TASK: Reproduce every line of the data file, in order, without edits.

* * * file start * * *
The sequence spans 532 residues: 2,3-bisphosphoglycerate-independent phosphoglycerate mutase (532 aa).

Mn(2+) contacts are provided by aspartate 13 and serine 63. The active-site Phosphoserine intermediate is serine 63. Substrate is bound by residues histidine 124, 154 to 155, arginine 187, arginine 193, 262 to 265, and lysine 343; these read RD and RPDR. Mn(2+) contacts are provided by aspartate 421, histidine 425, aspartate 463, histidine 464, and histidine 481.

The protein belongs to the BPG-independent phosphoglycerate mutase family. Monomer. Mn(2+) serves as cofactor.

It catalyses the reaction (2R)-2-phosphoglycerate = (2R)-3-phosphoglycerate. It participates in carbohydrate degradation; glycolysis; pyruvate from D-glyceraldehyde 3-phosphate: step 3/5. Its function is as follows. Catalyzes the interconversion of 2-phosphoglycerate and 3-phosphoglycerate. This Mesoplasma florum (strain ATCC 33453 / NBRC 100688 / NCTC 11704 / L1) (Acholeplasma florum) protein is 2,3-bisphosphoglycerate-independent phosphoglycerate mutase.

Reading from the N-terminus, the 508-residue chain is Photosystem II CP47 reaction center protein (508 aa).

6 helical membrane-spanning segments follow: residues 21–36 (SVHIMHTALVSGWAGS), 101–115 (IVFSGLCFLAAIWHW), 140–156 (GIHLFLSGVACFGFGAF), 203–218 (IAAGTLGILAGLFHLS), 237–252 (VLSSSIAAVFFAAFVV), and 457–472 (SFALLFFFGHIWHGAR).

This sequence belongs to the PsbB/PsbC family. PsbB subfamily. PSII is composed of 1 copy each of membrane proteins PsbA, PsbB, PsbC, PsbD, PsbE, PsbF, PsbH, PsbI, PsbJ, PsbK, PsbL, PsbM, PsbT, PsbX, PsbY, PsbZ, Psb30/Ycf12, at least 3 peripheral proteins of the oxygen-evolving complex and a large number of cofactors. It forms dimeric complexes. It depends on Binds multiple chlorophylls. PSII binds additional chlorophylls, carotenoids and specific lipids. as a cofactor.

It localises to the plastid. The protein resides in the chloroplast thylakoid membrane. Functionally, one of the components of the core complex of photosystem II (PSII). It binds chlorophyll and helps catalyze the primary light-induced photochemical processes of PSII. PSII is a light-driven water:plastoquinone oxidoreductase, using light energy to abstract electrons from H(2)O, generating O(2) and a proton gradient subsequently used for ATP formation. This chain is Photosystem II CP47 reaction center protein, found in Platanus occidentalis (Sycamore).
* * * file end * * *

The sequence spans 532 residues: 2,3-bisphosphoglycerate-independent phosphoglycerate mutase (532 aa).

Mn(2+) contacts are provided by aspartate 13 and serine 63. The active-site Phosphoserine intermediate is serine 63. Substrate is bound by residues histidine 124, 154 to 155, arginine 187, arginine 193, 262 to 265, and lysine 343; these read RD and RPDR. Mn(2+) contacts are provided by aspartate 421, histidine 425, aspartate 463, histidine 464, and histidine 481.

The protein belongs to the BPG-independent phosphoglycerate mutase family. Monomer. Mn(2+) serves as cofactor.

It catalyses the reaction (2R)-2-phosphoglycerate = (2R)-3-phosphoglycerate. It participates in carbohydrate degradation; glycolysis; pyruvate from D-glyceraldehyde 3-phosphate: step 3/5. Its function is as follows. Catalyzes the interconversion of 2-phosphoglycerate and 3-phosphoglycerate. This Mesoplasma florum (strain ATCC 33453 / NBRC 100688 / NCTC 11704 / L1) (Acholeplasma florum) protein is 2,3-bisphosphoglycerate-independent phosphoglycerate mutase.

Reading from the N-terminus, the 508-residue chain is Photosystem II CP47 reaction center protein (508 aa).

6 helical membrane-spanning segments follow: residues 21–36 (SVHIMHTALVSGWAGS), 101–115 (IVFSGLCFLAAIWHW), 140–156 (GIHLFLSGVACFGFGAF), 203–218 (IAAGTLGILAGLFHLS), 237–252 (VLSSSIAAVFFAAFVV), and 457–472 (SFALLFFFGHIWHGAR).

This sequence belongs to the PsbB/PsbC family. PsbB subfamily. PSII is composed of 1 copy each of membrane proteins PsbA, PsbB, PsbC, PsbD, PsbE, PsbF, PsbH, PsbI, PsbJ, PsbK, PsbL, PsbM, PsbT, PsbX, PsbY, PsbZ, Psb30/Ycf12, at least 3 peripheral proteins of the oxygen-evolving complex and a large number of cofactors. It forms dimeric complexes. It depends on Binds multiple chlorophylls. PSII binds additional chlorophylls, carotenoids and specific lipids. as a cofactor.

It localises to the plastid. The protein resides in the chloroplast thylakoid membrane. Functionally, one of the components of the core complex of photosystem II (PSII). It binds chlorophyll and helps catalyze the primary light-induced photochemical processes of PSII. PSII is a light-driven water:plastoquinone oxidoreductase, using light energy to abstract electrons from H(2)O, generating O(2) and a proton gradient subsequently used for ATP formation. This chain is Photosystem II CP47 reaction center protein, found in Platanus occidentalis (Sycamore).